The same year also saw the release of Russell’s second solo album, the gold-selling Leon Russell And The Shelter People, a celebrated appearance as a soloist and as musical director of George Harrison’s band at the Concert For Bangladesh, which was organised by Harrison and Ravi Shankar and held at New York’s Madison Square Garden; and a guest spot on B.B. King’s Indianola Mississippi Seeds album. Recorded at LA’s Record Plant, it included King’s reworking of Russell’s Hummingbird, arranged by Russell. Russell also played on the tracks Ask Me No Questions and King’s Special. “That was very exciting for me, I was sat at home watching TV and B.B. King’s office called up and said he was going to cut one of my songs and they wanted me to come and play on it. He was the first player of that style that I ever heard. I asked him, ‘How did you get your guitar to sound like that?’ He said he was trying to make it sound like a steel guitar.”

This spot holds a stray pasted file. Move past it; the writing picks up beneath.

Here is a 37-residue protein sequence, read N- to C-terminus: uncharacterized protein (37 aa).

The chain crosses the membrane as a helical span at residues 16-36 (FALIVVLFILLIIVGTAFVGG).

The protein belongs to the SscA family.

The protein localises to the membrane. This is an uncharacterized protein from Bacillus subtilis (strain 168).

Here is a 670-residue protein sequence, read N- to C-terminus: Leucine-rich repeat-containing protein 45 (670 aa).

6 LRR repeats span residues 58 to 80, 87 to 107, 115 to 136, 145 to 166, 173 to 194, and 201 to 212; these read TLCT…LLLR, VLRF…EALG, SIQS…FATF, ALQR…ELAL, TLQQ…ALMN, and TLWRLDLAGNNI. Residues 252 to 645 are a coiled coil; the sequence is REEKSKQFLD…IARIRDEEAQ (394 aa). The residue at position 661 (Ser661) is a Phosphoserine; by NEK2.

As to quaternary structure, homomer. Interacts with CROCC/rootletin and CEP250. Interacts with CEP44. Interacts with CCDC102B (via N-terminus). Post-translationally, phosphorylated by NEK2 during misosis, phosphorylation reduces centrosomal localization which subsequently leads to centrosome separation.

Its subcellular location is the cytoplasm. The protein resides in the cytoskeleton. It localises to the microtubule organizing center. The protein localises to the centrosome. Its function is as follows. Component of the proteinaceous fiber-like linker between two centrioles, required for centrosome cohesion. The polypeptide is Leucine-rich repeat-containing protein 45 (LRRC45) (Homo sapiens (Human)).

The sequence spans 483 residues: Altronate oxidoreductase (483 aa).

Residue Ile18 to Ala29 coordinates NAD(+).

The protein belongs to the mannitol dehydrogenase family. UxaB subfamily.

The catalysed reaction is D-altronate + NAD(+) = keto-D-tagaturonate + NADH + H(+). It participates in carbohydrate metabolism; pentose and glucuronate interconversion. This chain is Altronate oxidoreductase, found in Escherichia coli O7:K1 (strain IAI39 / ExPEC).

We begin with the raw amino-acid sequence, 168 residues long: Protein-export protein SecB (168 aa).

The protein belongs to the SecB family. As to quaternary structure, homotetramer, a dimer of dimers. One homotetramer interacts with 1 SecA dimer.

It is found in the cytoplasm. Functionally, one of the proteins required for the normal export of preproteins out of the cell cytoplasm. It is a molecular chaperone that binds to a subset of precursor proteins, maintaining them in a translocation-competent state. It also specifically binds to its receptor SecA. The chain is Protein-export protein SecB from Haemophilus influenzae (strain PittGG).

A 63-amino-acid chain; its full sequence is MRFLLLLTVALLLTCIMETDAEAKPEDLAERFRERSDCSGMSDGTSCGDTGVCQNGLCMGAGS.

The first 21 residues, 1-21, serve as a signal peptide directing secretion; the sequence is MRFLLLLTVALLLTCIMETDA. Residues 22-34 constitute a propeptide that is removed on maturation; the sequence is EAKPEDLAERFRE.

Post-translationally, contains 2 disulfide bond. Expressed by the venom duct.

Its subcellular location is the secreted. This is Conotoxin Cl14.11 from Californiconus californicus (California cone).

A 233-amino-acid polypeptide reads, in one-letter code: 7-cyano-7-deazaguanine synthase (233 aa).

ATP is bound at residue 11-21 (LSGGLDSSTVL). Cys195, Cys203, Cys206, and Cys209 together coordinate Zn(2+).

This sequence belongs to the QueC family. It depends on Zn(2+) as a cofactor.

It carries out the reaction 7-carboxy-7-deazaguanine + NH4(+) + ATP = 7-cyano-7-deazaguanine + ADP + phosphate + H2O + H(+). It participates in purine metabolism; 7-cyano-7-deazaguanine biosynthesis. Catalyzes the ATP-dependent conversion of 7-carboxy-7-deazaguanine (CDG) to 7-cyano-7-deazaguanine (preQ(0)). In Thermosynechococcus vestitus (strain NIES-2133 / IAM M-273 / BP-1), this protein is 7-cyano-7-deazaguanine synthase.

Russell remained in demand throughout the 70s; his 1972 self-penned B-side, This Masquerade, made the US Top 10 when covered by George Benson – LiPuma produced Breezin’, the album it is culled from – in 1976. It also landed Benson a Grammy for Record Of The Year. Russell made number 1 himself on the US country chart when he teamed with Willie Nelson on a cover of Heartbreak Hotel in 1979; its parent album, One For The Road, made number 3 and secured Russell his seventh gold record. While the 80s, 90s and 2000s brought little commercial acclaim, Russell continued to release records on an almost yearly basis and toured them to a devoted audience.
Then in 2009, he got a call from Elton John. He wanted to make a record with Russell of new songs written by them together. The result, The Union, hit the US top 5. John and Russell first met in 1970 when Russell checked out John’s show at the Troubadour in Los Angeles. Impressed with what he saw, he took John on tour with him as his opening act. “Elton raised my profile with The Union,” he says. “And he paid for this album to be made before I got a deal with anybody. I’ve got a lot to thank him for.”